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Modern Arylation Methods. Edited by Lutz Ackermann

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Modern Arylation
Modern Arylation Methods
Edited by Lutz Ackermann.
Wiley-VCH, Weinheim 2009.
543 pp., hardcover
E 149.00.?ISBN 9783527319374
This recently published book
edited by Lutz Ackermann deals
with recent developments in the area
of the functionalization of aromatic and
other substrates, specifically by aryl
groups. The introduction of aryl groups (or
the functionalization of aryl groups if one looks
at it the other way) can be regarded as one of the
?hot spots? of synthetic chemistry over the last two
decades, especially in relation to the discovery and
further development of transition-metal-catalyzed
reactions. The first chapter contains a rather short,
but concise and very readable introduction to the
historical development of arylation reactions. Most
of the other 14 chapters deal with reactions of the
cross-coupling type and direct (CH) or heteroatomH arylations in the broadest sense. In
addition, arylation reactions that use arynes, freeradical methodology, and photochemistry are discussed. In most of the chapters the literature is
reviewed up to the year 2007, in some cases even to
2008, which makes it an up-to-date book.
Following the introduction, in Chapter 2 Littke
describes recent advances and trends in transitionmetal-catalyzed coupling reactions of relatively
inert arenes such as aryl chlorides, tosylates, and
fluorides. In addition to the rather dry listing of
different catalyst systems, one might wish every
once in a while to read some mechanistic explanations, because not all reactions follow the textbook
cross-coupling mechanistic scheme. In Chapter 3,
Schlummer and Scholz give a very clear description
of the palladium-catalyzed arylation of amines
(Hartwig?Buchwald reaction) and CH acidic
compounds. The comparable copper-catalyzed arylations of amines and alcohols using boron-based
reagents are described by Thomas and Ley in
Chapter 4, including details of the different catalyst
systems used.
Chapter 5 by Nakamura and Ito deals with the
still developing area of transition-metal-catalyzed
cross-coupling reactions of aryl compounds with
alkyl halides or pseudohalides, where significant
advances have been made in recent years. The
Sonogashira reaction, reviewed in Chapter 6 by
Viciu and Nolan, has already come of age and has
become established as the most versatile method
for the formation of C(sp)C(sp2) bonds. The
authors also describe some alternative catalyst
systems in addition to the usual ones. In Chapter 7
on the arylation of alkenes, Trepohl and Oestreich
give a detailed description of the Mizoroki?Heck
and related reactions, including stereoselective
versions of the reaction. Chapter 8, by Defieber
and Carreira, is concerned with stereoselective
catalytic arylations, in particular with addition
reactions of aryl groups to carbonyl compounds,
which are especially important as the enantioselective arylation of aldehydes and imines gives access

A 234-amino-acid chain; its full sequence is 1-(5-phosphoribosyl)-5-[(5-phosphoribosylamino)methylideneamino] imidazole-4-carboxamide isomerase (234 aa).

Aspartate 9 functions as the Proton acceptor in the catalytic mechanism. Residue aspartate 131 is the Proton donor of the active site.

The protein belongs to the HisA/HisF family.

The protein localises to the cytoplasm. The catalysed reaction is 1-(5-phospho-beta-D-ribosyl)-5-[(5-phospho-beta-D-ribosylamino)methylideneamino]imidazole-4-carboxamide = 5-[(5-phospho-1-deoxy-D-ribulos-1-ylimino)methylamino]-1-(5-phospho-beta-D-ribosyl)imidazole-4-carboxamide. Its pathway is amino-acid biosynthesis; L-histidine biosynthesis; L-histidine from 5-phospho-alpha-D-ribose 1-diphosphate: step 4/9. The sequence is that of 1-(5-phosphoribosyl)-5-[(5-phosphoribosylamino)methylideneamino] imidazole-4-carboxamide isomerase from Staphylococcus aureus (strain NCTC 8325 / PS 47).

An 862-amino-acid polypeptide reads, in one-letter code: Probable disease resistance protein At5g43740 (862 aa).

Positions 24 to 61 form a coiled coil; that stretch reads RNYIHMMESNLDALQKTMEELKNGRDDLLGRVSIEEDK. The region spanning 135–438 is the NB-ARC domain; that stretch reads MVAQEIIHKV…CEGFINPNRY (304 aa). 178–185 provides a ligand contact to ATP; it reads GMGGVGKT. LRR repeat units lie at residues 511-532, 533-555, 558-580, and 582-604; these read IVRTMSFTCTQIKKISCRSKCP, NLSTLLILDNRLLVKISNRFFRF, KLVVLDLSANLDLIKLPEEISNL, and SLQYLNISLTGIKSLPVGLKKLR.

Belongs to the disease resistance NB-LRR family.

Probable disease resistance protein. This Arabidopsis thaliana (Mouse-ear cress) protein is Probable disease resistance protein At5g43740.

to a number of pharmacologically interesting compounds.
The following three chapters are devoted to the
transition-metal-catalyzed direct arylation methodology, which has recently attracted tremendous
interest because of the possibility to directly functionalize CH bonds of a substrate without the need
for an organometallic coupling reagent. It was an
excellent idea to split the topic into three chapters:
while Ackermann and Vicente in Chapter 9 summarize direct arylations catalyzed by the late transition
metals, excluding palladium, Miura and Satoh deal
in depth with palladium-catalyzed direct arylations,
especially for the preparation of biaryls (Chapter 10). The mechanistic background of both chapters is then discussed and compared in Chapter 11 by
de Mendoza and Echavarren, giving the reader an
impression of the diversity of this area.
In the extensive Chapter 12, Chen and Larock
provide an update on the use of arynes for the
functionalization of arenes. This section turns out
to be a treasure trove, as arynes show some
interesting reactive properties, so that in some
cases they can even serve as alternatives to
transition-metal-catalyzed reactions. The final two
chapters, Chapter 13 on free-radical arylations by
Vaillard, Schulte, and Studer, and Chapter 14 on
photochemical arylations by Dichiarante, Fagnoni,
and Albini complete the book with interesting
contributions on methods in which the focus shifts
away from transition metal complexes.
Although many aspects of (modern) arylation
methods have already been covered separately by
reviews in the primary literature, this book is an
important contribution as a very readable and
informative compilation of the current state of
knowledge. The quality of the chapters is in general
high, and the presentation of data in tables and
schemes where necessary is very helpful for the
reader to obtain a view of the field as a whole. The
choice of topics to be covered in a book is, as
always, difficult in such a dynamic and fast-growing
topic as arylation reactions. However, one might
have wished to find a more detailed treatment of
cycloaddition reactions for the de novo synthesis of
aromatic systems, for example, by the [2�]
cycloaddition reaction, which is only mentioned
briefly in Chapter 12. The book is recommended to
readers who seek an inspiring source of information
on the highly topical area of arylation reactions.
Marko Hapke
Leibniz-Institut fr Katalyse e.V. (LIKAT)
Universitt Rostock (Germany)
DOI: 10.1002/anie.200903416
2009 Wiley-VCH Verlag GmbH & Co. KGaA, Weinheim
Angew. Chem. Int. Ed. 2009, 48, 6768
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